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Formed in 1890, NAWSA was the result of a merger between two rival factions--the National Woman Suffrage Association (NWSA) led by Elizabeth Cady Stanton and Susan B. Anthony, and the American Woman Suffrage Association (AWSA), led by Lucy Stone and Henry Blackwell, and Julia Ward Howe. These opposing groups were organized in the late 1860s, partly as the result of a disagreement over strategy. NWSA favored women's enfranchisement through a federal constitutional amendment, while AWSA believed success could be more easily achieved through state-by-state campaigns. NAWSA combined both of these techniques, securing the passage of the Nineteenth Amendment in 1920 through a series of well-orchestrated state campaigns under the dynamic direction of Carrie Chapman Catt.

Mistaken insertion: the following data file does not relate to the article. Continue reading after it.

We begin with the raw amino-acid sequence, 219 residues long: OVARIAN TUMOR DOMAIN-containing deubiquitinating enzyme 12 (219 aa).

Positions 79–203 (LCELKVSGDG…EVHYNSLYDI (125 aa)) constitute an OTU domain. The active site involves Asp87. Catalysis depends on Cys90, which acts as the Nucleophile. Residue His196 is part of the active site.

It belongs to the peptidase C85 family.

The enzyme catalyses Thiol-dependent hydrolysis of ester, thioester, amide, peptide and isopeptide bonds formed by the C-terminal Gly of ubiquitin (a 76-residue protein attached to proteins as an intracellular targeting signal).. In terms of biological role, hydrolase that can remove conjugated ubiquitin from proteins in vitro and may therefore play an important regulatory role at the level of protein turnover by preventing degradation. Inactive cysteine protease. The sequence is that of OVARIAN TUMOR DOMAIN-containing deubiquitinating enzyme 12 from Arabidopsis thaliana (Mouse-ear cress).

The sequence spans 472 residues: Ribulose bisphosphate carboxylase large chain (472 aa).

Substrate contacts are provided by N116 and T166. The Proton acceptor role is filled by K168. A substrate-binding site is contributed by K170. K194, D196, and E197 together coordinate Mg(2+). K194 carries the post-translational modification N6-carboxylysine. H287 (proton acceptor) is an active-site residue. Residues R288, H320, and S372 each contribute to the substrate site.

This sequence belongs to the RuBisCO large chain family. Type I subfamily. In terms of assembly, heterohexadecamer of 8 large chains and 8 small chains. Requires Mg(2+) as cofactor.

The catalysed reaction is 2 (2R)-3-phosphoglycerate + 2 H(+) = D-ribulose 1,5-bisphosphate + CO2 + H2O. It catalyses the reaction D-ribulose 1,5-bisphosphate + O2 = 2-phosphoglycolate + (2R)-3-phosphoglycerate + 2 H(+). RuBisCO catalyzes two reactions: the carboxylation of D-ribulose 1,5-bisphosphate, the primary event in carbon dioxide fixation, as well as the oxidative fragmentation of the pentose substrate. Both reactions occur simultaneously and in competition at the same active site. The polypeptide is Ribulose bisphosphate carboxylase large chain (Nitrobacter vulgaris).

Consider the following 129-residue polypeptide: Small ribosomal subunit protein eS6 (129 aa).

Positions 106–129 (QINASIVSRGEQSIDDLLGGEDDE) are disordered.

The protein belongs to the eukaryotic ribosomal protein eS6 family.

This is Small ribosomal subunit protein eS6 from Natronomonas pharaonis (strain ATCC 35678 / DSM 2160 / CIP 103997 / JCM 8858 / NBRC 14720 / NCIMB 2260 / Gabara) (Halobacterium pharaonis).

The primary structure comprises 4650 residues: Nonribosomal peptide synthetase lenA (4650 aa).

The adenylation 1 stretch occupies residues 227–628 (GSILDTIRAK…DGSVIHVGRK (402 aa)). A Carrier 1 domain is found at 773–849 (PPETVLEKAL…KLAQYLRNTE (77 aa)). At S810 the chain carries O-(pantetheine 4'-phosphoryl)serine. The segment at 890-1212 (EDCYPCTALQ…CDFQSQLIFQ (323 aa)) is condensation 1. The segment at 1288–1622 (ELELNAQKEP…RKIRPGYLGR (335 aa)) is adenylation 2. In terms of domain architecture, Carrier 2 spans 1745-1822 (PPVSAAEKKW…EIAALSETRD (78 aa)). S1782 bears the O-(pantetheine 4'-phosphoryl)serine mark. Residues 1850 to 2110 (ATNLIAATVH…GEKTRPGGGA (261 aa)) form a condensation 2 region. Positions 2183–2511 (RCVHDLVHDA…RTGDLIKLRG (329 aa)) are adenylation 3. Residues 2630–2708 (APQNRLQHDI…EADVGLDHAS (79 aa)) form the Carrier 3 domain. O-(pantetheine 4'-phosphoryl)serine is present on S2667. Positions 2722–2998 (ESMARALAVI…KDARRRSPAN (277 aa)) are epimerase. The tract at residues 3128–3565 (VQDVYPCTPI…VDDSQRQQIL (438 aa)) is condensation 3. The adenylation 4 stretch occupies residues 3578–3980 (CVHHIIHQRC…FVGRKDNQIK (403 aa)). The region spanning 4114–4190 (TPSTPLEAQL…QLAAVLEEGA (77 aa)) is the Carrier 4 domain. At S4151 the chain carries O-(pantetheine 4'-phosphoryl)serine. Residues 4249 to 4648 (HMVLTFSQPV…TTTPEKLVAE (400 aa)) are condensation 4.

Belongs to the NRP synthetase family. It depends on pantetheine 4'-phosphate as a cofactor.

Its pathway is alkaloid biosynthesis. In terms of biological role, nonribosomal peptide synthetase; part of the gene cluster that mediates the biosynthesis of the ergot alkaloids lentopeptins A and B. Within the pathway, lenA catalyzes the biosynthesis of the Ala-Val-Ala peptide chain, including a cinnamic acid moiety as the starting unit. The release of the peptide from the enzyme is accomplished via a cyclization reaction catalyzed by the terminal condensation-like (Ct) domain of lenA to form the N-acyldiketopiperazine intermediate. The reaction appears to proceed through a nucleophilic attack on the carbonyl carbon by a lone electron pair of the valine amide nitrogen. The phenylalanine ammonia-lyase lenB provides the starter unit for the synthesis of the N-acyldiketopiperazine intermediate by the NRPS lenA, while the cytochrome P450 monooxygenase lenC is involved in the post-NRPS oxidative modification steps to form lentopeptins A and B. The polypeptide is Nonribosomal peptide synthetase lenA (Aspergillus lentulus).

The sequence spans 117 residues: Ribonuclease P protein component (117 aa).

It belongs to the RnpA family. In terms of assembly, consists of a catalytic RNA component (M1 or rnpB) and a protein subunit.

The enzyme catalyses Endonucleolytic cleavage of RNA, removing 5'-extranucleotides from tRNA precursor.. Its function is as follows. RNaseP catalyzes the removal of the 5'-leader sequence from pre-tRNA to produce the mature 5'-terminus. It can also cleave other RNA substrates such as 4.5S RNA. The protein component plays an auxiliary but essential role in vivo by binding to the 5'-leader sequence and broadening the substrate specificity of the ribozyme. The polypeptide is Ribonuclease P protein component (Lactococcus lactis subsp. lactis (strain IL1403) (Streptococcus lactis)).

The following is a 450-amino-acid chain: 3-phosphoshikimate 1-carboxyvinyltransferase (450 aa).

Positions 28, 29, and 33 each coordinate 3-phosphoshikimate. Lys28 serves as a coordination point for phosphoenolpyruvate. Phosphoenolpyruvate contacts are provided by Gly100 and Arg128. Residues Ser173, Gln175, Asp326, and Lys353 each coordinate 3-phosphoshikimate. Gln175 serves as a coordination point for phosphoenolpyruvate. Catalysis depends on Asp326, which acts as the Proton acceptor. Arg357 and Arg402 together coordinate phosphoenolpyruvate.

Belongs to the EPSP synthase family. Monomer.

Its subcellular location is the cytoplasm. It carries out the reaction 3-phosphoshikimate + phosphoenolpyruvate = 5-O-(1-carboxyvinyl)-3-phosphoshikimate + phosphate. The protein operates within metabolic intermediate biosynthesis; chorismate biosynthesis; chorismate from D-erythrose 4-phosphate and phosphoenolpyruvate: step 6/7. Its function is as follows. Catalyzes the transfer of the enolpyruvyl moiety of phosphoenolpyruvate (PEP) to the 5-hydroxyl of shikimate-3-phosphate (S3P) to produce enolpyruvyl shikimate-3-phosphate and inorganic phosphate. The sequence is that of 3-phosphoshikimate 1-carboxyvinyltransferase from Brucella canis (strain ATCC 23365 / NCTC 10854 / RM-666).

Head of suffrage parade, Washington, D.C..
March 3, 1913
Suffrage parade, New York City, May 6, 1912
Inez Boissevain, wearing white cape, seated on white horse at the suffrage parade in Washington, D.C., 1913. Inez died of an anemia-related disease and became a martyr for the cause.
Carrie Chapman Catt,
Head of the NAWSA
Head of National
Womenâ€™s Party (CUWS)
Worked closely with Alice
Paul as leaders of CUWS
WA Post, 1896
CUWS Mass Meeting